Tree Bark, Yum!

While I was staring dreamily at a foraging Downy Woodpecker this afternoon (only in the silent, snowy woods of winter could a Downy Winter hold me in rapt attention for so long), a splash of color caught my eye.

Something had been gnawing at the bases of several nearby trees.

A porcupine?

You tell me.

6 thoughts on “Tree Bark, Yum!”

    1. But wouldn’t the beavers be iced into their lodges for the winter? Even though they don’t really hibernate, it’s been at least a month since the beavers should have been out and about, I thought.

      1. Without seeing tracks I can’t tell for sure, but I have followed beaver tracks for miles in the dead of winter a couple of times. I have no idea what they were up to or why they were travelling during winter, but they do. Their tracks are unmistakeable, as they normally drag their tail across the top of the snow behind them. Otters make very similar tracks, but they slide more often, and don’t have a 5 inch wide tail leaving a path in the snow.

  1. Your posts are always intriguing, but this one really piqued my interest. Some salient facts I gleaned from Paul Rezende’s “Tracking and the Art of Seeing” (best tracking book I’ve ever found…do you have it?): Beaver incisor marks are generally about 1/4″ wide, porcupines somewhat narrower. Porcupine feeding marks are usually in a cross-hatch pattern; your photos show mostly parallel marks.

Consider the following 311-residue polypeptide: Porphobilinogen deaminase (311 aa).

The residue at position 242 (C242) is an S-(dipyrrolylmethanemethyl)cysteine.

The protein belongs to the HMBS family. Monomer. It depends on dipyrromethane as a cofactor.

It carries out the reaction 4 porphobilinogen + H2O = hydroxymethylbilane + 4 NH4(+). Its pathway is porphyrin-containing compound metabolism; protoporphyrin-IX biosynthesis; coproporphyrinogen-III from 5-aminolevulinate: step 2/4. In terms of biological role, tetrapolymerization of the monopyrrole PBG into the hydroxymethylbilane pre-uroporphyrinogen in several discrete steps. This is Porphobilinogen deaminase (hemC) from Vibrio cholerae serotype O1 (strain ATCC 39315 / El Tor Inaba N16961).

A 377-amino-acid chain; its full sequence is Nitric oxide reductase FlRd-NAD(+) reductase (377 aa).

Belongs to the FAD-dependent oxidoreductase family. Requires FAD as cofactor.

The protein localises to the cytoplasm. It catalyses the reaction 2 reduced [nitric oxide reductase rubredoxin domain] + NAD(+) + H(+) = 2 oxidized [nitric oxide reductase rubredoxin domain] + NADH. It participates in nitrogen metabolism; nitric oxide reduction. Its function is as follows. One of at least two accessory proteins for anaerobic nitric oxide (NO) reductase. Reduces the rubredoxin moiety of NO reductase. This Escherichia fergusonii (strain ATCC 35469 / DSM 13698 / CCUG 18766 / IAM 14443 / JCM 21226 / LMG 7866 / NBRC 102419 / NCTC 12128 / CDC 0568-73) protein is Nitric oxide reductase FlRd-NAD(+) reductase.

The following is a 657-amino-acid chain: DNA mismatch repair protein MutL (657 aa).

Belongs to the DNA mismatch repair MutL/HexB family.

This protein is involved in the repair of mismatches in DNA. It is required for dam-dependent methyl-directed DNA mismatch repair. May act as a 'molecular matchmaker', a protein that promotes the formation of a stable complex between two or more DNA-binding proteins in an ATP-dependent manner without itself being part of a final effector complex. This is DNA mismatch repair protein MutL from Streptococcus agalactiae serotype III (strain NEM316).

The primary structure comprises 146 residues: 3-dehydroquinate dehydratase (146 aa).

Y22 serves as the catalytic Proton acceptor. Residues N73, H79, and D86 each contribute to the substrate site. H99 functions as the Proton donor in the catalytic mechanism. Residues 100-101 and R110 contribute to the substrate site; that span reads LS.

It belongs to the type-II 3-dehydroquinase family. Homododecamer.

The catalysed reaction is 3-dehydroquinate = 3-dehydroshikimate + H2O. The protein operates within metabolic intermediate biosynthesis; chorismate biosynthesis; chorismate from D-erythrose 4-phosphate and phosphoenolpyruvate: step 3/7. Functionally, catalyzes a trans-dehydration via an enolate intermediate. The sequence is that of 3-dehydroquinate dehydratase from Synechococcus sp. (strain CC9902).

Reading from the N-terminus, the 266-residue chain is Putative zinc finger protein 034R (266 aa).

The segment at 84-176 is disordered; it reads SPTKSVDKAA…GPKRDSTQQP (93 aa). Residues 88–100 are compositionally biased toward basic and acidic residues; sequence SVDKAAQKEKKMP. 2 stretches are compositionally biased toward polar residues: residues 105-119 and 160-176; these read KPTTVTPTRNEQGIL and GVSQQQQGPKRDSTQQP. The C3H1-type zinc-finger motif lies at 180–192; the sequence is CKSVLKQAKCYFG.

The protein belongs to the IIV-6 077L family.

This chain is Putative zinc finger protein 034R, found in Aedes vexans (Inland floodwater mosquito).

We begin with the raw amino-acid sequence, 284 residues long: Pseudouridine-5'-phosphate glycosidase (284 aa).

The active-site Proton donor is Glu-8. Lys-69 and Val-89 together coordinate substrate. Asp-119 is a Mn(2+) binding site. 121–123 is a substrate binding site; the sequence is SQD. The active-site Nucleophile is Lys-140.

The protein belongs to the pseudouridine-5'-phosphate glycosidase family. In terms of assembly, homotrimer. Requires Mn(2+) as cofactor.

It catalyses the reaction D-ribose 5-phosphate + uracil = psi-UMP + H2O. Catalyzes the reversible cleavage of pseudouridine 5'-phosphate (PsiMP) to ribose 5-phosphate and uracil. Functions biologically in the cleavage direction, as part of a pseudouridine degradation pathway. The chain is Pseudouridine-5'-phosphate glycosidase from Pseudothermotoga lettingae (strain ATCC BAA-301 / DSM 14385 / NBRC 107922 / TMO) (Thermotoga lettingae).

How far were these trees from a body of water? Beavers normally feed from their stored food supply during the winter, so if these are signs of fairly recent feeding (which they appear to be) I would think that it indicates an emergency behavior….perhaps its supply was inadequate or somehow became inaccessible. Your point about being “iced in” I think is valid. If there’s no pond or lake within a quarter mile or so, I doubt a beaver would expend the energy to travel so far for an “emergency” meal. There must be trees closer to its lodge.

    Which brings us back to porcupines. These guys leave very distinctive tracks in the snow. It looks like someone dragged a bowling ball along. Have you seen tracks like this in the area?

    Anecdotally, the porcupines in my woods show a distinct preference for feeding on hemlocks in winter. My woods are typical birch/beech/maple with just scattered stands of hemlock, but this is where I most frequently find sign.

    I love a good mystery.

    1. No tracks at all around the trees – we’d gotten significant snow a day or so before I saw these. There is a lake nearby but it’s on the other side of a steep ridge. Interesting about the hemlock, though!

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